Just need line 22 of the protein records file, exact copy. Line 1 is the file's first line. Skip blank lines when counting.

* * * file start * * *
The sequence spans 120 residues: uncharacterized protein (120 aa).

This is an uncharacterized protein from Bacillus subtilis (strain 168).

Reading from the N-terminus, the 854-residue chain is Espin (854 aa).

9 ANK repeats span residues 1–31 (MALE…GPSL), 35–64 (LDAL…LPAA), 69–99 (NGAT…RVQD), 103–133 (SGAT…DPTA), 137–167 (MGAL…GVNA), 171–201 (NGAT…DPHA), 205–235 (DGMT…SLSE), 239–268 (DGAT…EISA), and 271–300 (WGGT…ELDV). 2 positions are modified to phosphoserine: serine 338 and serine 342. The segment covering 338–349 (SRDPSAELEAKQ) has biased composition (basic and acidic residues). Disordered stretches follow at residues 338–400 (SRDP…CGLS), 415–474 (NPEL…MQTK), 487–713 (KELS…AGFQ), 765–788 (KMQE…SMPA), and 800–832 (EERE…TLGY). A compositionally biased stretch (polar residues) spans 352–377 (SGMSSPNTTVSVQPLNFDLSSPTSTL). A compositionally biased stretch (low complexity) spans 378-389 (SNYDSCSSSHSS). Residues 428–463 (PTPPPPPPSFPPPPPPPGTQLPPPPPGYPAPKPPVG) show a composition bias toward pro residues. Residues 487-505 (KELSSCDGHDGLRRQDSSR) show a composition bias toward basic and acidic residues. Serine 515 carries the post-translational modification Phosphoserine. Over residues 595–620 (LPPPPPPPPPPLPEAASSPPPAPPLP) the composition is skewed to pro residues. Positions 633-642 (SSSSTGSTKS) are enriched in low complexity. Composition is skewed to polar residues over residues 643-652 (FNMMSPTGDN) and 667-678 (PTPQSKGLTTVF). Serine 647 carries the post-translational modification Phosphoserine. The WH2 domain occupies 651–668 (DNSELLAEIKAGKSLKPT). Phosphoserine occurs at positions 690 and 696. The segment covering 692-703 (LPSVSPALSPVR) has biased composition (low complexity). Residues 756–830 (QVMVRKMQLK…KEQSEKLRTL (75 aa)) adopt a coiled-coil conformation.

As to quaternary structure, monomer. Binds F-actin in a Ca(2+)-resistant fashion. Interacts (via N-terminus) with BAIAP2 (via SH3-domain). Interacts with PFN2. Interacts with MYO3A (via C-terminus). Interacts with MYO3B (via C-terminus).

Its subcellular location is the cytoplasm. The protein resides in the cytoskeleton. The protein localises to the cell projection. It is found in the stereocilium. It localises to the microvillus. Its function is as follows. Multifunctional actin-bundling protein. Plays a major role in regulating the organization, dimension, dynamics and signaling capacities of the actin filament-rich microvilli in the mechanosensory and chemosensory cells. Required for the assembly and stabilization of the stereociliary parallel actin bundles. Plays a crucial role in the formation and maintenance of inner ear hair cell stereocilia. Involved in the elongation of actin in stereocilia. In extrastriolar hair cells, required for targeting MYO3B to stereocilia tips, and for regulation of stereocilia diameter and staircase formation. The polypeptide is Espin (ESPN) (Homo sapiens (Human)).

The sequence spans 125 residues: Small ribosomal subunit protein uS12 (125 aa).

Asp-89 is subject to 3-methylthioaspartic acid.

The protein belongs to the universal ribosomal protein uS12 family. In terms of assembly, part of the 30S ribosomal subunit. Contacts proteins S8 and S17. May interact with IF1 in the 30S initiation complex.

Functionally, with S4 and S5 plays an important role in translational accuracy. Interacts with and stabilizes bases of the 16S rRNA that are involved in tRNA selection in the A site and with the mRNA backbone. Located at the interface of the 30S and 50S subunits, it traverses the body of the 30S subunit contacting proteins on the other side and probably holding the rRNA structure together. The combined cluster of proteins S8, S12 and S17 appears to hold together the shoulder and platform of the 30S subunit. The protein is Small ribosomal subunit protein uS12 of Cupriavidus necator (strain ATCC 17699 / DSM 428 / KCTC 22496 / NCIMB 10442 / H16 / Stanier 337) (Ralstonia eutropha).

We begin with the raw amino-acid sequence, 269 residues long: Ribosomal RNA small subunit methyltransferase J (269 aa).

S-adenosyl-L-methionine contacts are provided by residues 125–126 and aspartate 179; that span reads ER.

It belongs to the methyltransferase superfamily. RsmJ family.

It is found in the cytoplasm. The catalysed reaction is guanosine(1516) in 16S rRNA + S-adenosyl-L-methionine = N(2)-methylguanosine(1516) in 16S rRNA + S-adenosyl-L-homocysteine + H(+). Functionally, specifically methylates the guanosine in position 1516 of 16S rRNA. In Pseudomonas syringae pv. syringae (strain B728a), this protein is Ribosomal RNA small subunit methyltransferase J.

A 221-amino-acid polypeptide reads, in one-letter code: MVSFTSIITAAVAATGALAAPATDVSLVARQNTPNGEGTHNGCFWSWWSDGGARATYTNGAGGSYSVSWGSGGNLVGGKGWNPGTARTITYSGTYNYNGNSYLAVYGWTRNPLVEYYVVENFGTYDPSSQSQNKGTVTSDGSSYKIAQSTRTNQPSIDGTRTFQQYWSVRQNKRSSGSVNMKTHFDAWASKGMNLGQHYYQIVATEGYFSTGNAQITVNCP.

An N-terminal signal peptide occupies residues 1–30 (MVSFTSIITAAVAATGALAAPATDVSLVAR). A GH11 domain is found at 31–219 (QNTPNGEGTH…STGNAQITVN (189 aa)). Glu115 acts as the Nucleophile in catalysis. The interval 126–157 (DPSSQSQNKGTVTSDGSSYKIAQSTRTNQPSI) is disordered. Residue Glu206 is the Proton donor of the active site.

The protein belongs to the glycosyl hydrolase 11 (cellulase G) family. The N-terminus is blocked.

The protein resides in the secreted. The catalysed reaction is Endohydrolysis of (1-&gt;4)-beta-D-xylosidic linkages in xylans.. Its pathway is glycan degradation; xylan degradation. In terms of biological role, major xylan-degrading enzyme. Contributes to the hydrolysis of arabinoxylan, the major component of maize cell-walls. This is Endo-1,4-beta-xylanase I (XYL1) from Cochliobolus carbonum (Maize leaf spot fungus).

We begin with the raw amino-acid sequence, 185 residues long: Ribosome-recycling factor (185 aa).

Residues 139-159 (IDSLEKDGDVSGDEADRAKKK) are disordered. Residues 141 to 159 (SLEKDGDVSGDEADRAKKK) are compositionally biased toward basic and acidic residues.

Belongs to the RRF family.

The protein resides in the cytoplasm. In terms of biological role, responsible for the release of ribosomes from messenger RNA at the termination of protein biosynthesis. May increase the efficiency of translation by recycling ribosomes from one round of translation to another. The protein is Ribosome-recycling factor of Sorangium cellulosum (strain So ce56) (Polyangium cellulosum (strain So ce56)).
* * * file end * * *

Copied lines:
The protein resides in the cytoplasm. In terms of biological role, responsible for the release of ribosomes from messenger RNA at the termination of protein biosynthesis. May increase the efficiency of translation by recycling ribosomes from one round of translation to another. The protein is Ribosome-recycling factor of Sorangium cellulosum (strain So ce56) (Polyangium cellulosum (strain So ce56)).